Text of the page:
A frightening new challenge has many Floridians heading to the Everglades to battle a new and dangerous foe

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Everglades National Park is the largest tropical wilderness in the entire United States.

But the fragile ecosystem of the Everglades is under assault from an invasive and dangerous species, and Florida wants to get it under control.

And this frightening new challenge has many Floridians heading to the Everglades to battle this new and dangerous foe.

Massive Burmese pythons threatening the Everglades

The flooded grasslands and swamps of the 1.5 million-acre Everglades in South Florida are one of the nation’s natural wonders.

But the ecosystem of the Everglades is now being threatened by an invasive species, the Burmese python.

Originally imported from southeast Asia as pets, many owners decided the massive pythons were simply too much to handle.

So the snakes have been released into the wild in Florida, despite the dangers.

And they have started wreaking havoc on the Florida Everglades fragile ecosystem.

The voracious Burmese pythons eat deer, raccoons, foxes, and other wildlife who inhabit the Everglades.

South Florida Water Management District’s governing board member “Alligator” Ron Bergeron recently told the Florida Phoenix that Burmese pythons “can get 200 pounds and 20 feet long and absolutely destroy the natural food chain of the Everglades.”

“And without a natural food chain, you cannot have a natural environment,” Bergeron added.

During Category 5 Hurricane Andrew in 1992, countless pythons were released into the wild in South Florida.

No one knows for sure how many of the massive pythons are currently in the Everglades because of how well they have adapted to the environment.

To eliminate the threat posed by Burmese pythons, Florida began hosting an annual hunt for them in the Everglades.

The python hunt for cash prizes has been held annually since 2013.

The Florida Fish and Wildlife Conservation Commission and the South Florida Water Management District organize the annual Python Challenge, which draws in reptile hunters from around the country.

The 2024 Florida Python Challenge announced

Florida Lieutenant Governor Jeanette Nuñez recently announced that registration is now open for the 2024 Florida Python Challenge that will run from August 9-18 in the Everglades.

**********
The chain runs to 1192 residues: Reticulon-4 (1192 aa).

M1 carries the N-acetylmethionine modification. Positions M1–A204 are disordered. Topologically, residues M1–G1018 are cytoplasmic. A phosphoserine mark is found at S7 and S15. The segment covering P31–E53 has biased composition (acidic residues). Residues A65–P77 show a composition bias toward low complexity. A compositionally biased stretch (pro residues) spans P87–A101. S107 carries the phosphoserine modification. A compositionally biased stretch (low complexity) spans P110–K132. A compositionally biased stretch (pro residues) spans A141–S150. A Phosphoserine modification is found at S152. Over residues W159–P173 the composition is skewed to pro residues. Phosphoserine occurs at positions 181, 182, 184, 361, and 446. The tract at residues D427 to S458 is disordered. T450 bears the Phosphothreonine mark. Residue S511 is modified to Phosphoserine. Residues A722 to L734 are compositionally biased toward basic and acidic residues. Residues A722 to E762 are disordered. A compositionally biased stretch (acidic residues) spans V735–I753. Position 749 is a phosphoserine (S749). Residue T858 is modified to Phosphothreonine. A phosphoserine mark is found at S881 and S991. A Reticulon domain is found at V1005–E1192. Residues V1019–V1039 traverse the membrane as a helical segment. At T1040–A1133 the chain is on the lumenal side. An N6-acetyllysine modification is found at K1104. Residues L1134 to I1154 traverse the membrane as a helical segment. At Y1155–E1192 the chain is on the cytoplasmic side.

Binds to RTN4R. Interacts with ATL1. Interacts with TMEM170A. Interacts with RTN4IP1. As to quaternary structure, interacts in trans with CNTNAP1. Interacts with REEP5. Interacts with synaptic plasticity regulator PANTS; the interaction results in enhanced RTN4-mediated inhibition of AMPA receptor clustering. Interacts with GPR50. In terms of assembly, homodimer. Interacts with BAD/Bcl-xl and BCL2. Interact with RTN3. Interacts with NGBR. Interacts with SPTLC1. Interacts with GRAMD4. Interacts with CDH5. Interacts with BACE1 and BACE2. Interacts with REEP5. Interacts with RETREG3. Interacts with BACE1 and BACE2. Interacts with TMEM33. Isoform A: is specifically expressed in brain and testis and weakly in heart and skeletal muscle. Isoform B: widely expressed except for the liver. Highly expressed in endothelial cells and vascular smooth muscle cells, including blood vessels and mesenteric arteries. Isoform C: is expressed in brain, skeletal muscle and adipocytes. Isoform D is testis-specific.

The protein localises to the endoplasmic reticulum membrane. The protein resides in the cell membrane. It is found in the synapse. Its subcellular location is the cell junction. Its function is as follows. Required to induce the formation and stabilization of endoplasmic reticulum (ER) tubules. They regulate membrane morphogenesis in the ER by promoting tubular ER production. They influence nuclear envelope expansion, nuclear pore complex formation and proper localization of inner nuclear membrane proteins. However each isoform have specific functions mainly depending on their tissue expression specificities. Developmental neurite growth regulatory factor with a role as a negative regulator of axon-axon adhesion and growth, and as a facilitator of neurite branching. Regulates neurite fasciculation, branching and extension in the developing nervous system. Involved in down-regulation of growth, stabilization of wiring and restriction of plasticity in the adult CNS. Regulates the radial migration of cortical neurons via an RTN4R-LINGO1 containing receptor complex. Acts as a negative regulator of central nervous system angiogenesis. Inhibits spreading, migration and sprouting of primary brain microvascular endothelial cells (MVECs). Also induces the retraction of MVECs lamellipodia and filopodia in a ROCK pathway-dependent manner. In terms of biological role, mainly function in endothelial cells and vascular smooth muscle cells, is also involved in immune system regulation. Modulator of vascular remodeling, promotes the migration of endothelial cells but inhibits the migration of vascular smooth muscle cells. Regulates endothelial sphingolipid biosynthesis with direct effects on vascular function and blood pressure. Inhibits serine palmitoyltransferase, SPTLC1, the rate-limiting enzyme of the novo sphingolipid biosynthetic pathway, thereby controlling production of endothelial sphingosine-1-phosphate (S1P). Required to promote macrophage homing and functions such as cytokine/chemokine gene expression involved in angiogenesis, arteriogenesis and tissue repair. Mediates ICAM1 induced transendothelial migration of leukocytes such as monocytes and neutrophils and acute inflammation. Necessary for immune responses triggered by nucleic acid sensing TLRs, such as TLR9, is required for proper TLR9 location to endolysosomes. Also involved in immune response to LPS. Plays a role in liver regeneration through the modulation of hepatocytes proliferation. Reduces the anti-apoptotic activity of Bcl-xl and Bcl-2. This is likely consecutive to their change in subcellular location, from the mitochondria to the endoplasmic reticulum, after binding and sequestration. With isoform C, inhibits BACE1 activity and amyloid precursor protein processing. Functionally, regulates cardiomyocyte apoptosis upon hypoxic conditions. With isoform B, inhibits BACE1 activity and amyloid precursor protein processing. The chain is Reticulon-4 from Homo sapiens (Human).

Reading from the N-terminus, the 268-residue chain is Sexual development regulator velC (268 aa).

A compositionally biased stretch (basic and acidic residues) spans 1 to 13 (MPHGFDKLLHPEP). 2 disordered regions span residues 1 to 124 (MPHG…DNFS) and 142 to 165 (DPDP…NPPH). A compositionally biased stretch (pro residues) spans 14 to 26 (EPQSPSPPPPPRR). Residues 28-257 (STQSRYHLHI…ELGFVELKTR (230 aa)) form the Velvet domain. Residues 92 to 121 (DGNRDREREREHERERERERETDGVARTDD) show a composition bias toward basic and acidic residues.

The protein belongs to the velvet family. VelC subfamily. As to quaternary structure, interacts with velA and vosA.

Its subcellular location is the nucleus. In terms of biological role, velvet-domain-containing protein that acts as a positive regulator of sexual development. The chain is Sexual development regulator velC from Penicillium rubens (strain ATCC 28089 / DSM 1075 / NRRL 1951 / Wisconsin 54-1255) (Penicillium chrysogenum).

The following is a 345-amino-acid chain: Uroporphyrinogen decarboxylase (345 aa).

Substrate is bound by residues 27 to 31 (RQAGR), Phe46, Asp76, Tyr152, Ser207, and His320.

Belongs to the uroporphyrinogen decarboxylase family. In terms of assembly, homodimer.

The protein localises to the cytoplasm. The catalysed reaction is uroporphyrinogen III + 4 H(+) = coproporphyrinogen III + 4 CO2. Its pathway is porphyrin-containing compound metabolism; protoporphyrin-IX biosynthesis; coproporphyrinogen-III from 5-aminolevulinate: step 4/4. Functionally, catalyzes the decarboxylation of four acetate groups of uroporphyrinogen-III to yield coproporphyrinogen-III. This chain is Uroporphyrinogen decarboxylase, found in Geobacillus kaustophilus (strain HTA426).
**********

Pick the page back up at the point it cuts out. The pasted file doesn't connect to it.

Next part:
More than $25,000 in cash prizes are up for grabs based on who can catch the most Burmese pythons.

“The Burmese python, as many of you know, is an invasive species that has wreaked havoc on our Everglades ecosystem, and it’s a threat to native life wildlife,” Nuñez said at a press conference. “They prey upon native species. They compete with native wildlife for food and habitat, and they can also spread non-native diseases and parasites.”

Nuñez said that last year’s challenge saw more than 200 pythons removed.

And more than 1,000 people from 35 states competed in the 2023 event.

“Since we took office, I’m proud to announce that Governor DeSantis and I, we’ve been able to remove 13,000 pythons, but we know there’s a lot more,” Nuñez said. “We are really excited about this year’s challenge, and we hope it surpasses even last year’s goals and numbers.”

All participants must take a python training course before they are cleared to take part in the hunt.

While pythons are nonvenomous, their bites can still cause an infection.

South Florida Water District professional python hunter Donna Kalil told Field & Stream that it is a more hands-on experience than traditional hunting.

“I can tell you that basically all the hunters I’ve taken out were not prepared for python hunting, because it’s not even close to the same thing as hunting,” Kalil explained. “In traditional hunting, you’re using a gun or bow to kill your prey from a distance. Python hunting is hands on. You have to catch them first, then dispatch them after you get them under control. It’s totally different.”

This August, python hunters will once again have their chance to earn cash prizes as they help rid the Everglades of an invasive species.

Informed American will keep you up-to-date on any developments to this ongoing story.